If you get bitten by a werewolf, you could turn into one within 30 days. With that, you may end up looking like the beast that bit you … or not. Get the 4 different kinds of werewolf transformations after the jump.
4 Types of Werewolf Transformations
Not everyone becomes a hulking, war-like werewolf you see in the Underworld movies. Those are the exceptions and not the norm. Listed below, see the most common types of werewolf forms.
Now this is my kind of monster!
The war-like version came to popularity in the 1980s with The Howling. Most humans don’t survive an attack from the war-like version: You’d just get ripped to shreds. It’s also one of the more resilient forms. Handgun bullets don’t really hurt this kind, but a machine gun can slow them down.
War-like werewolves have these characteristics:
- Stand over 7′ tall
- Black or grey fur
- No tail
- Long fingers and claws
- Use bite and slashing attacks
- All rage, no reason
- Transform at will
This werewolf form appeared in the Underworld series, Dog Soldiers and The Howling. It’s the go-to version for action-adventure films.
Quadruped werewolves are really giant wolves. They can’t stand upright like the other werewolves in this study. Unlike the standard wolf, they have no problems attacking humans. For being so big, they’re not as resilient as their war-like cousins.
Quadruped forms have the following characteristics:
- About 7′ long from snout to tail
- Long whip-like tails
- Black, brown or grey fur (like common wolves)
- Prefer biting to slashing attacks
- Some retain human-like features, while others look like giant grey wolves
- Some self-awareness and rage control
This werewolf form appeared in An American Werewolf in London, An American Werewolf in Paris and the Twilight movies.
The pug wolf form (Duncan & Powers 2009) most resembles a human. Really, it’s like someone got angry, grew longer nails and teeth, and needs manscaping. TV shows tend to use this form or the full wolf. The classic Universal monster follows this approach, too.
A pug werewolf tends to have the most variety in appearance because they resemble humans the most. But they still have all the powers of a werewolf, so don’t underestimate them.
Their characteristics include:
- Elongated ears
- Long canine teeth
- Slight snout or no extension of nose and jaw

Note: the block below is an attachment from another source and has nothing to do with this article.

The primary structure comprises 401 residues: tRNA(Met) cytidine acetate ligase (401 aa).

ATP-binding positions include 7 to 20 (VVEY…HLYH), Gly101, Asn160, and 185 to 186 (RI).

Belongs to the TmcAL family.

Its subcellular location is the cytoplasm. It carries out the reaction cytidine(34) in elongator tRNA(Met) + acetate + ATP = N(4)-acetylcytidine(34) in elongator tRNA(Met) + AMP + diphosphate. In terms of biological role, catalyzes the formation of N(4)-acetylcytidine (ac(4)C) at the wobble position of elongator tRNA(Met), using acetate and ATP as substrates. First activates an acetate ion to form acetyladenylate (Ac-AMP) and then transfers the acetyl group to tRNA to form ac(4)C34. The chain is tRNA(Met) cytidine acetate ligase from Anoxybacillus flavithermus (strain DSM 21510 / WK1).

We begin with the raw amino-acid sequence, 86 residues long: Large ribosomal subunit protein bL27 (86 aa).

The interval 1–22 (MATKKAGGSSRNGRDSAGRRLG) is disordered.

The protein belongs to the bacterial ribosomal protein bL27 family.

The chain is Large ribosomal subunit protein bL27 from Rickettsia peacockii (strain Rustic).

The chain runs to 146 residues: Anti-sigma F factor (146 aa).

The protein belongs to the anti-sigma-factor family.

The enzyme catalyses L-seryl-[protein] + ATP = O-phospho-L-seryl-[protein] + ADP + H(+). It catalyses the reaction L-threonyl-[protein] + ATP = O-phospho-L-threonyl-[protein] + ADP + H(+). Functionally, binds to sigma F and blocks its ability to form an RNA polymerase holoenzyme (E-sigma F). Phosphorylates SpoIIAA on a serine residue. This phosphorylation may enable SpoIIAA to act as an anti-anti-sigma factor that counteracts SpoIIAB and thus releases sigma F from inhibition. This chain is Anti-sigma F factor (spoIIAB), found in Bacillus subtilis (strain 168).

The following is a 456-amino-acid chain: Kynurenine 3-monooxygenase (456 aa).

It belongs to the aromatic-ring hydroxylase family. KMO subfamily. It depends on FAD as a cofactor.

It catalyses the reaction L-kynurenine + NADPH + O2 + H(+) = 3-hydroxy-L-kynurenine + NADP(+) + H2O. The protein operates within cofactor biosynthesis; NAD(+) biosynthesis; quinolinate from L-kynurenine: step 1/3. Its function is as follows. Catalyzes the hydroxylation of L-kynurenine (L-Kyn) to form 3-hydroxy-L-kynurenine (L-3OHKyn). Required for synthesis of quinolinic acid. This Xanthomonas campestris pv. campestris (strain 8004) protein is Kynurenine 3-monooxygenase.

- Some covered in fur while others seem to get shaggier
- Long, sharp fingernails and toenails
- Some have haunches while others retain human legs
- Grow no larger than a few inches in height
- Retain more human self-awareness and control
- Not as resilient as war-like werewolves and quadrupeds
- Prefers slashing attacks than biting
- Least likely to kill their victims or turn someone into a werewolf
This werewolf form appeared in Penny Dreadful, Teen Wolf (TV & Film), The Wolfman (2010 movie) and Grimm.
I’m not sure if there’s much to really say about a full wolf form. In these cases, the werewolf transformation leads to a real wolf. This is like Alcide from True Blood. While it’s cool to see someone become these magnificent creatures, you become a wolf in all aspects. So, it’s the most fragile of werewolves. A gunshot will do you in. You’ll also do the least amount of damage to your prey. In general, a full wolf works in a pack. It’s never a lone wolf unless it’s scouting.
But there’s one thing about a full wolf people don’t realize. Full wolves do the most harm to other werewolves forms. They don’t heal from wounds inflicted by full wolves. So, don’t piss one of these guys off if you’re one of the other werewolves. You’ll have 6-12 pack members on your ass.
This werewolf form appeared in True Blood, Wolf (end of film) and Wolfen.
Curran, Robert (2010), “The Werewolf Handbook: An Essential Guide to Werewolves and, More Importantly, How to Avoid Them,” BES Publishing, Inc.
Duncan, Ritch and Bob Powers (2009), “The Werewolf’s Guide to Life: A Manual for the Newly Bitten,” Three Rivers Press.
Brown, Nathan (2009), “The Complete Idiot’s Guide to Werewolves: Shed New Light on These Creatures of the Night,” Alpha Publishing.
McCollum, Sean (2015), “Werewolves (Monster Handbooks),” Capstone Press.
Boyd, Katie (2011), “Werewolves: Myth, Mystery, and Magick,” Schiffer Publishing.
Senn, Bryan (2011), “The Werewolf Filmography: 300+ Movies,” McFarland & Company, Inc.
Jacob Rice began investigating and writing about monsters in 2007. He has published 3 books on ghost hunting, ghost stories and paranormal protection. His podcast, Ghostly Activities, dives into these topics even more. You can also watch his ghost hunts on the Ghostly Activities YouTube channel. He lives in Olympia, Washington.